I'm sure we'll learn more in the future, but for now I can think of three plausible reasons for this surprising development:

  • Perhaps they simply went bankrupt. The $99 price tag may have been too low, causing them to lose money despite—I assume—selling a large number of eye trackers.
  • Perhaps they have been sued by another eye-tracker manufacturer—murder through litigation. If you search on Google, you'll find several references to Tobii, manufacturer of another cheap …
Read more »

Some thoughts on Cognition's refusal to go Open Access

Earlier this year, David Barner (UC San Diego) and Jesse Snedeker (Harvard) launched a petition to ask the editors of the psychology journal Cognition to move their journal to 'fair' open access: All articles should be made freely available for anyone to read, and publishing fees should be far lower than the current $2150 per-article option (authors can currently choose to pay this to make their article open access).

If Elsevier, the publisher of Cognition, would refuse to cooperate, the entire editorial board should resign and relaunch the journal under a different name and with a fair open-access model; this bold move would not be unprecedented: the editorial board of Lingua—reborn Glossa—did just that.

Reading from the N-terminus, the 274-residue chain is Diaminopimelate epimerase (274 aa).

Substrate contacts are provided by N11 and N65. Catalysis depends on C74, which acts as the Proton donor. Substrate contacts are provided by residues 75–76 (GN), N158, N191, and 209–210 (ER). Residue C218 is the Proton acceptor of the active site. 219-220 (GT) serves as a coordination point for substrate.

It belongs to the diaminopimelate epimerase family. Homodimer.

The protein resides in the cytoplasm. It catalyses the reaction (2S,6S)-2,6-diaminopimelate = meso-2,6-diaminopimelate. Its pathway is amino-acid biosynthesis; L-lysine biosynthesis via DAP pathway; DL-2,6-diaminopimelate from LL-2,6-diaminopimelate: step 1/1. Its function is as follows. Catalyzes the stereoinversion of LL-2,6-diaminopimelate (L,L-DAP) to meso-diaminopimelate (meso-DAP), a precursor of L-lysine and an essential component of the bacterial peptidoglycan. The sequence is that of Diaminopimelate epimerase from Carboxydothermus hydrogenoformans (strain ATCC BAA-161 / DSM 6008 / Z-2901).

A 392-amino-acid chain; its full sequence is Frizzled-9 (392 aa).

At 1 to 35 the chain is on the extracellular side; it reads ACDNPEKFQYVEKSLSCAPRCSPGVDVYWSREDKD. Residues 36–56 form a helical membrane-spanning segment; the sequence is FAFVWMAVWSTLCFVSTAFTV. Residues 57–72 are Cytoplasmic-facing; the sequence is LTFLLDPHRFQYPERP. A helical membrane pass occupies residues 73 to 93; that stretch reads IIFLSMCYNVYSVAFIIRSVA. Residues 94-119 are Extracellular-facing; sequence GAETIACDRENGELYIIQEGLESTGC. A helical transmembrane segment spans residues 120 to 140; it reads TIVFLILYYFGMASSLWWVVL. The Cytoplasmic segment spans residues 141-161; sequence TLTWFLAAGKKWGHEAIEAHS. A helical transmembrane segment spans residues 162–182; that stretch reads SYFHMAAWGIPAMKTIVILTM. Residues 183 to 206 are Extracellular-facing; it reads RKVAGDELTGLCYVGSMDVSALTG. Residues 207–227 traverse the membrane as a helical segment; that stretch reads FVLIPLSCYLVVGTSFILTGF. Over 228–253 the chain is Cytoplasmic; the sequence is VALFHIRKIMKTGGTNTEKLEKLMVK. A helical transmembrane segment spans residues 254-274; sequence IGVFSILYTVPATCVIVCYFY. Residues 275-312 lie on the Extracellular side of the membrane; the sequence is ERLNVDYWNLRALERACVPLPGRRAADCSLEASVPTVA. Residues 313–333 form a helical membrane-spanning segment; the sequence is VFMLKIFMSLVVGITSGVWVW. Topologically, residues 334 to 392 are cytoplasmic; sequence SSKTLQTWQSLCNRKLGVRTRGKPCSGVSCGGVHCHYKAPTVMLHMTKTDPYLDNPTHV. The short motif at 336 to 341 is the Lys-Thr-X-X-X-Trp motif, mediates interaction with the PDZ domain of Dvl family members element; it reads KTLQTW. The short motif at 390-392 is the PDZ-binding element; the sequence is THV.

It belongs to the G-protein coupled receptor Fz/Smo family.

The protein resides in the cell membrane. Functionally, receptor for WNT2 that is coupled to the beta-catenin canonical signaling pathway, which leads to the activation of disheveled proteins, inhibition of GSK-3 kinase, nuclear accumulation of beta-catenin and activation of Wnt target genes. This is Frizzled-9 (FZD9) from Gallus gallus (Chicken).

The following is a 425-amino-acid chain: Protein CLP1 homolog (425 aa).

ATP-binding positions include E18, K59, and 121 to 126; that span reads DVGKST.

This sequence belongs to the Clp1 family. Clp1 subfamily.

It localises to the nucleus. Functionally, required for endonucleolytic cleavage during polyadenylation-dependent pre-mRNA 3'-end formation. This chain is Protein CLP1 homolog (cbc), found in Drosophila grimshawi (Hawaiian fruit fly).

This petition was signed by 1660 people, many of which are prominent academics. I signed it as well.

Image adapted from Michael Eisen (license: CC-by)

The editorial board of Cognition responded with an editorial in which they suggested the following 'compromise': Things stay as they are, but authors can request a discounted publishing fee. How much of a discount? And by which criteria? They don't say.

This is typical Elsevier maneuvering: Whenever academics revolt, Elsevier respond with a counterproposal. This gives the impression that they are open to negotiation. But they are really not: The counterproposal is not an acceptable compromise at all—just a rhetoric trick to smother the conversation.

Like this:

  • Scientist: There are two apples on the table. You always have both, but I don't think that's fair. I propose that …
Read more »

How to get over academic writer's block

Do you know the feeling of staring at an empty page? Cursor blinking. Coffee getting cold (but still drinking it). You kind of know what you want to write: you have an experiment, some data, and you have a fairly good idea of how your data relates to previous studies. But somehow the words don't appear.

It feels awful, that's how. And if you're a researcher struggling with a manuscript, you probably know the feeling.